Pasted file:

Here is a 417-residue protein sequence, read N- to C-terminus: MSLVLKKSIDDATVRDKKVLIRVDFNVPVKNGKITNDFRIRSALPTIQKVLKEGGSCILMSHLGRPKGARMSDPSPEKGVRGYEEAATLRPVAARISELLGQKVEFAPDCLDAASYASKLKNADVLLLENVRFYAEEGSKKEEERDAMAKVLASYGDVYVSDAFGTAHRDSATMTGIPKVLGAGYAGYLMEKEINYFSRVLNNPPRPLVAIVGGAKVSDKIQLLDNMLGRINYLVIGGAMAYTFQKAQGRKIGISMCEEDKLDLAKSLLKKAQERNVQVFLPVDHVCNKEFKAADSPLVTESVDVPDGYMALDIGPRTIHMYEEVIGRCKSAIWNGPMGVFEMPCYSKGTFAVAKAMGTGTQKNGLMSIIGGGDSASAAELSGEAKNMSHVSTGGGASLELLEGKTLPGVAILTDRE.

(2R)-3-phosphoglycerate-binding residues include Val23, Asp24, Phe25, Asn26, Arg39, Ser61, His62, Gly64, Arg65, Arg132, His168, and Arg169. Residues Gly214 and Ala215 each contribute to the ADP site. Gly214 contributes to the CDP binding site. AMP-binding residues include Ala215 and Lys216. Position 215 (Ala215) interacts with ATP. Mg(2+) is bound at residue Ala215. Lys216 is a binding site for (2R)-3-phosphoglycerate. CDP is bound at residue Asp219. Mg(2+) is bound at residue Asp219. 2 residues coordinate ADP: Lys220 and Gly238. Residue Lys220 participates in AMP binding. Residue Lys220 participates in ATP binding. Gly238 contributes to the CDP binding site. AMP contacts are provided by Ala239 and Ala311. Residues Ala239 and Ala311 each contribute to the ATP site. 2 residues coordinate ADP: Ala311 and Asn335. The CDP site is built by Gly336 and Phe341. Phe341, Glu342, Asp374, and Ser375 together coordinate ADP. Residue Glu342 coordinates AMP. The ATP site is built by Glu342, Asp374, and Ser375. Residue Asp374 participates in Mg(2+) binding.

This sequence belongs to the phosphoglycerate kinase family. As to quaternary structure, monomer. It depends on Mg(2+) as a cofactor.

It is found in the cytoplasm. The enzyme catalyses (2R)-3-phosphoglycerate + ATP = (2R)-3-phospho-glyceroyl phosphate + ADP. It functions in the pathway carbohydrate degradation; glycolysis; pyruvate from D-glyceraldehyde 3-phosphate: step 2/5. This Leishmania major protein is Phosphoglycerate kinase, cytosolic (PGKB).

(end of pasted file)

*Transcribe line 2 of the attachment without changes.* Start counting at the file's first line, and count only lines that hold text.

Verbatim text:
(2R)-3-phosphoglycerate-binding residues include Val23, Asp24, Phe25, Asn26, Arg39, Ser61, His62, Gly64, Arg65, Arg132, His168, and Arg169. Residues Gly214 and Ala215 each contribute to the ADP site. Gly214 contributes to the CDP binding site. AMP-binding residues include Ala215 and Lys216. Position 215 (Ala215) interacts with ATP. Mg(2+) is bound at residue Ala215. Lys216 is a binding site for (2R)-3-phosphoglycerate. CDP is bound at residue Asp219. Mg(2+) is bound at residue Asp219. 2 residues coordinate ADP: Lys220 and Gly238. Residue Lys220 participates in AMP binding. Residue Lys220 participates in ATP binding. Gly238 contributes to the CDP binding site. AMP contacts are provided by Ala239 and Ala311. Residues Ala239 and Ala311 each contribute to the ATP site. 2 residues coordinate ADP: Ala311 and Asn335. The CDP site is built by Gly336 and Phe341. Phe341, Glu342, Asp374, and Ser375 together coordinate ADP. Residue Glu342 coordinates AMP. The ATP site is built by Glu342, Asp374, and Ser375. Residue Asp374 participates in Mg(2+) binding.